Bismuth is very brittle in contrast to lead, which is very ductile, and neither element adds strength to copper alloys. The melting temperature of bismuth is 520.7°F, which is significantly lower than the 621.5°F melting point for lead. Solder installation typically requires minimum temperatures between 420°F and 590°F. Still more aggressive heating is required for hard soldering, silver soldering, and brazing which are done at temperatures exceeding 700°F. During such heating, internal stresses resulting from localized expansion and contraction forces are created within the component alone or in combination with service-induced stress can lead to component failure produced from bismuth-based alloys.  Bismuth-based lead free alloys should never be brazed.

    Corrosion Resistance

    The plumbing industry has come a long way in terms of corrosion resistance and should not go backwards when it comes to the implementation of lead-free* alloys. Corrosion as applied to bronze/brass is primarily related to dezincification and stress cracking. Many factors within the manufacturing process can affect corrosion resistance of the actual final product; in turn, published data presented by the alloy producer can no longer be considered the most reliable evaluation. Rather than determining expected product corrosion resistance strictly by the results of alloy testing or by basic alloy constituent make-up, NIBCO has products third-party tested to industry-accepted ISO standardized tests to substantiate actual corrosion performance. The only way to have full assurance is to test the assembled product that is actually installed in the plumbing system. NIBCO HydraPure® silicon Performance Bronze® valves and fittings have achieved the highest level of success in the following standardized tests:

    • Dezincification Resistance – BS EN ISO 6506: 1995 Corrosion of Metal Alloys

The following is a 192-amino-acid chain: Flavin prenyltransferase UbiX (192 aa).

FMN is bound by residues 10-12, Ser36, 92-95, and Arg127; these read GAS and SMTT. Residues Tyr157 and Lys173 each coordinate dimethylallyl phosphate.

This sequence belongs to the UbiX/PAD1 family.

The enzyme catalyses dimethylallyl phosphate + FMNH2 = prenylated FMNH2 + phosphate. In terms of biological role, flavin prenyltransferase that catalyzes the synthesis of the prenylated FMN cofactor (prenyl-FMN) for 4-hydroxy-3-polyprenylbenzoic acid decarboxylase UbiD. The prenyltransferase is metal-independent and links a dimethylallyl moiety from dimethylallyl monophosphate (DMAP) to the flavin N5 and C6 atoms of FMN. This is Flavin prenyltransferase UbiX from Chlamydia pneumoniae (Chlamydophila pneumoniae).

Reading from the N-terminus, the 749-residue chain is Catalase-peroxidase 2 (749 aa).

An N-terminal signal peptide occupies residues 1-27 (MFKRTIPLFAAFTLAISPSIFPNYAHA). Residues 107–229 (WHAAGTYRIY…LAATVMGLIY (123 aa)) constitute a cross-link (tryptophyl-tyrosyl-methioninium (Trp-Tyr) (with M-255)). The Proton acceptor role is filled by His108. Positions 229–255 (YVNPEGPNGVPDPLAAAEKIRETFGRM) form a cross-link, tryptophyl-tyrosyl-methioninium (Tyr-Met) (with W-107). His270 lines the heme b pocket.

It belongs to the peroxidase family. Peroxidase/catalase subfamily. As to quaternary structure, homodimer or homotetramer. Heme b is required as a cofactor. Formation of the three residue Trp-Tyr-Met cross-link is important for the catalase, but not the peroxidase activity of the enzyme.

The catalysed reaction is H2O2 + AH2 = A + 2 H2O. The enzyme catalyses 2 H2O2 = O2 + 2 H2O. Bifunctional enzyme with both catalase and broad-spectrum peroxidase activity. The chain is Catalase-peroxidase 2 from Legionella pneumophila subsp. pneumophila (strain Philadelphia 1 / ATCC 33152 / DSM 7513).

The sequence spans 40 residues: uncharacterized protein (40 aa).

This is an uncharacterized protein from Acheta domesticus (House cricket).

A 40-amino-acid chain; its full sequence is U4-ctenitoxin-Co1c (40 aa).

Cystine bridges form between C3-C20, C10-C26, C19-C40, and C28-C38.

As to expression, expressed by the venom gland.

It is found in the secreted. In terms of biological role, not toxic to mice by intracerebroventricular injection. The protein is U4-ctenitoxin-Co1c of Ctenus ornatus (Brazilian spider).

• Stress Corrosion Cracking – ISO 6957: 1988 (E) Copper Alloys

    See the 3rd party results from Corrosion Testing Labs

    Health Effects

    NIBCO has always held to the basic tenet that replacement of lead in plumbing alloys should not bring about additional health concerns. Just as levels of lead in drinking water may be regulated in some jurisdictions, other constituents may also leach from the lead-free* plumbing alloy and may be regulated as well in the future. Bismuth, a by-product of lead mining, may not currently be considered in the same category as lead in terms of research regarding potential health hazards, though NSF International did publish action levels in 1995 limiting the maximum allowable concentration of bismuth in a single product. In contrast, it should be noted that silicon is NOT a regulated substance and there is no published information indicating that silicon may pose drinking water health effects.

    Source of Supply

    The USA has no bismuth deposits. China, Mexico and Peru are the leading producers of bismuth, with China accounting for 40% of world production. Bismuth is only about twice as abundant as gold and is extracted from the earth's crust primarily as a by-product of lead mining, whereas silicon is the second most abundant element within the earth's crust, second only to oxygen.

    3rd Party Reassurance

    NIBCO HydraPure® valve and fitting products have achieved the highest level of stringent testing within NSF/ANSI 61 drinking water standard for section 8, in-line devices. Within the NSF/ANSI 61 standard, there are three temperature options of which NIBCO elected to achieve the most stringent: Commercial Hot (180°F). In addition, HydraPure® products are also listed to NSF/ANSI 372, Weighted Average Lead Content of Water Contact Components, which satisfies new requirements of the Safe Drinking Water Act taking effect nationally on January 4, 2014.